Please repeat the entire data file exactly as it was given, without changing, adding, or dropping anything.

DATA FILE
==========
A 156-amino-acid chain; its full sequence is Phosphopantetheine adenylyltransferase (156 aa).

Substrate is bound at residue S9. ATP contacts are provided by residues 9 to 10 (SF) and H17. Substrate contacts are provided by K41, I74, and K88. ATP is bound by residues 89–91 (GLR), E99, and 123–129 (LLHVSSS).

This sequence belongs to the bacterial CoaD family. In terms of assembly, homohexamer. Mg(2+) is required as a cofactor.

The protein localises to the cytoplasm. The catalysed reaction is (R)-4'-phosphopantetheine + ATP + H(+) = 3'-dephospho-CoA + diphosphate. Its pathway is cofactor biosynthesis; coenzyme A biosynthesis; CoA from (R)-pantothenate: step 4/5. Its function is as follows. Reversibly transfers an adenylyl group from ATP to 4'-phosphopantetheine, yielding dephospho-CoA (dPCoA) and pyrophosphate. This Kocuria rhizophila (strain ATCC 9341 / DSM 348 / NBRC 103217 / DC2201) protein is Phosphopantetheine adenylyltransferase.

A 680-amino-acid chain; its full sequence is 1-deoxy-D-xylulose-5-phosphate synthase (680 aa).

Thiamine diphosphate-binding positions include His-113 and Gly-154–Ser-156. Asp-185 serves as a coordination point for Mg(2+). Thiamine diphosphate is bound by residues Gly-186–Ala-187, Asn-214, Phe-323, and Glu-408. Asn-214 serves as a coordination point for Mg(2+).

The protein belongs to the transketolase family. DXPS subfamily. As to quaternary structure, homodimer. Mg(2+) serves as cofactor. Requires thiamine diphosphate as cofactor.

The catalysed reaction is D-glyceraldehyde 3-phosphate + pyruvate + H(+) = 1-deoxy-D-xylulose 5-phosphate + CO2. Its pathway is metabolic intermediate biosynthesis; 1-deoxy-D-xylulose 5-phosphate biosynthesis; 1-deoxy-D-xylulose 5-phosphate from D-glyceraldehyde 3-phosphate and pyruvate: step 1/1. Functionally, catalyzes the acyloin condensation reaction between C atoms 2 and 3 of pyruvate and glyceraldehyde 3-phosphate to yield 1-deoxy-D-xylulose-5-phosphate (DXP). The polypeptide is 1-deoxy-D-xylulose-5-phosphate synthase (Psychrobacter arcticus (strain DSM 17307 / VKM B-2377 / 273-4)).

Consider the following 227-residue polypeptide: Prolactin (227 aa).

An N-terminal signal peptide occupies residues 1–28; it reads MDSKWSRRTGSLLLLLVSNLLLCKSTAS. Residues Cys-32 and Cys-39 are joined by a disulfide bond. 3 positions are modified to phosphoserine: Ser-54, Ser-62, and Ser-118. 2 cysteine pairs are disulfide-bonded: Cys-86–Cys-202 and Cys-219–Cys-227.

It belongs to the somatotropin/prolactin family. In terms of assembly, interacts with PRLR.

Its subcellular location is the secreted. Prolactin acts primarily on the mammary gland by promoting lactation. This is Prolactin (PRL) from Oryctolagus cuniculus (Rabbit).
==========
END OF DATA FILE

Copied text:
A 156-amino-acid chain; its full sequence is Phosphopantetheine adenylyltransferase (156 aa).

Substrate is bound at residue S9. ATP contacts are provided by residues 9 to 10 (SF) and H17. Substrate contacts are provided by K41, I74, and K88. ATP is bound by residues 89–91 (GLR), E99, and 123–129 (LLHVSSS).

This sequence belongs to the bacterial CoaD family. In terms of assembly, homohexamer. Mg(2+) is required as a cofactor.

The protein localises to the cytoplasm. The catalysed reaction is (R)-4'-phosphopantetheine + ATP + H(+) = 3'-dephospho-CoA + diphosphate. Its pathway is cofactor biosynthesis; coenzyme A biosynthesis; CoA from (R)-pantothenate: step 4/5. Its function is as follows. Reversibly transfers an adenylyl group from ATP to 4'-phosphopantetheine, yielding dephospho-CoA (dPCoA) and pyrophosphate. This Kocuria rhizophila (strain ATCC 9341 / DSM 348 / NBRC 103217 / DC2201) protein is Phosphopantetheine adenylyltransferase.

A 680-amino-acid chain; its full sequence is 1-deoxy-D-xylulose-5-phosphate synthase (680 aa).

Thiamine diphosphate-binding positions include His-113 and Gly-154–Ser-156. Asp-185 serves as a coordination point for Mg(2+). Thiamine diphosphate is bound by residues Gly-186–Ala-187, Asn-214, Phe-323, and Glu-408. Asn-214 serves as a coordination point for Mg(2+).

The protein belongs to the transketolase family. DXPS subfamily. As to quaternary structure, homodimer. Mg(2+) serves as cofactor. Requires thiamine diphosphate as cofactor.

The catalysed reaction is D-glyceraldehyde 3-phosphate + pyruvate + H(+) = 1-deoxy-D-xylulose 5-phosphate + CO2. Its pathway is metabolic intermediate biosynthesis; 1-deoxy-D-xylulose 5-phosphate biosynthesis; 1-deoxy-D-xylulose 5-phosphate from D-glyceraldehyde 3-phosphate and pyruvate: step 1/1. Functionally, catalyzes the acyloin condensation reaction between C atoms 2 and 3 of pyruvate and glyceraldehyde 3-phosphate to yield 1-deoxy-D-xylulose-5-phosphate (DXP). The polypeptide is 1-deoxy-D-xylulose-5-phosphate synthase (Psychrobacter arcticus (strain DSM 17307 / VKM B-2377 / 273-4)).

Consider the following 227-residue polypeptide: Prolactin (227 aa).

An N-terminal signal peptide occupies residues 1–28; it reads MDSKWSRRTGSLLLLLVSNLLLCKSTAS. Residues Cys-32 and Cys-39 are joined by a disulfide bond. 3 positions are modified to phosphoserine: Ser-54, Ser-62, and Ser-118. 2 cysteine pairs are disulfide-bonded: Cys-86–Cys-202 and Cys-219–Cys-227.

It belongs to the somatotropin/prolactin family. In terms of assembly, interacts with PRLR.

Its subcellular location is the secreted. Prolactin acts primarily on the mammary gland by promoting lactation. This is Prolactin (PRL) from Oryctolagus cuniculus (Rabbit).